YANGON - Myanmar has repealed a law that was used to jail critics of the former junta, state media said Wednesday, as the fast-changing nation works to overhaul a legal system once used to crush dissidents.
Reformist President Thein Sein on Tuesday revoked legislation which banned protests against the "peaceful handover of power", the Burmese-language Myanma Ahlin newspaper reported.
The law, which came into force in 1996, also banned protests against "the successful holding of the national convention" - the body which drafted Myanmar's controversial constitution in 2007 after 14 years of secretive talks.
The president's order was set to be approved by parliament on Wednesday.
Democracy activists welcomed the move but said there was still much draconian legislation on the books that should be scrapped as the country emerges from decades of military rule.
"Some activists were prosecuted under this law in the past because they were against holding the national convention," lawyer Aung Thein, who has represented leading dissidents, told AFP, adding that the maximum penalty was around 15 years.
But he said the law became redundant after the constitution came into effect in 2008.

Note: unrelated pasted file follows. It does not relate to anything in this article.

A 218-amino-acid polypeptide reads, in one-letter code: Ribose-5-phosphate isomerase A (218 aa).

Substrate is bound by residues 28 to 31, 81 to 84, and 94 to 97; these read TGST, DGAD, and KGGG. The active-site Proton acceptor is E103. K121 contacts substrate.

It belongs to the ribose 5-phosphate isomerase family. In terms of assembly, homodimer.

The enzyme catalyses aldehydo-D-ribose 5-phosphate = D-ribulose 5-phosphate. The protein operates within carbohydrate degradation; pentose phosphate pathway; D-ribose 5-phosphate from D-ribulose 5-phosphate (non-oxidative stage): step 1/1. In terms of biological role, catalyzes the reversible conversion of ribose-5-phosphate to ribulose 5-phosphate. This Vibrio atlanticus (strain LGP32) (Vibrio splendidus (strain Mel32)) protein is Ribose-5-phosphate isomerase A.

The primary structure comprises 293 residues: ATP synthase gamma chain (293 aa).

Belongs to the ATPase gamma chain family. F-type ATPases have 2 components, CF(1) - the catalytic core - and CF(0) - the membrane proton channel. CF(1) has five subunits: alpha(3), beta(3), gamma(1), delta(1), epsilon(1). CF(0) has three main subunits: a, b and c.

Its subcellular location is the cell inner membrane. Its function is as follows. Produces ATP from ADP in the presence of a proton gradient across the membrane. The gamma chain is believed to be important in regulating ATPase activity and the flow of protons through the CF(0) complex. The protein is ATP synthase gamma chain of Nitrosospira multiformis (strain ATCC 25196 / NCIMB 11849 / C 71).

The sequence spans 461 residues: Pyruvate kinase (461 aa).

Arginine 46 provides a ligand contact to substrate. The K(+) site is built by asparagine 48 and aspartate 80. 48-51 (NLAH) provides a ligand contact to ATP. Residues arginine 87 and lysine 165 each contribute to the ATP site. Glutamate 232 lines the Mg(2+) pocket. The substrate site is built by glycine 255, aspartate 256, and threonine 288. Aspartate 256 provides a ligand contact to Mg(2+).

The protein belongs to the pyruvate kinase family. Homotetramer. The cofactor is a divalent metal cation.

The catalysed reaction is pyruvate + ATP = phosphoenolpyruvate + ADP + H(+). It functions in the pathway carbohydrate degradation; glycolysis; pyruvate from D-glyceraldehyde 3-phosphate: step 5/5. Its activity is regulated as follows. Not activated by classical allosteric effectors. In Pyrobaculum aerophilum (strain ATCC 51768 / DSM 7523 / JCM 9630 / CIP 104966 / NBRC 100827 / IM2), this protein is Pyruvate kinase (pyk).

He called for Myanmar to go further and revoke the 1950 emergency act and a law protecting the state from "destructive elements" - legisation that was used to jail dissidents, including democracy champion Aung San Suu Kyi.
Thein Sein, a former general who was prime minister at the time of the last national convention, has implemented wide-ranging reforms since coming to power at the end of direct military rule in 2011.
The changes, which have included the election of Suu Kyi to parliament and the release of hundreds of political prisoners, have earned the country plaudits and the easing of most Western sanctions.
Suu Kyi, who chairs the parliamentary committee on the Rule of Law and Stability, has said legal reform is crucial in Myanmar's democratisation.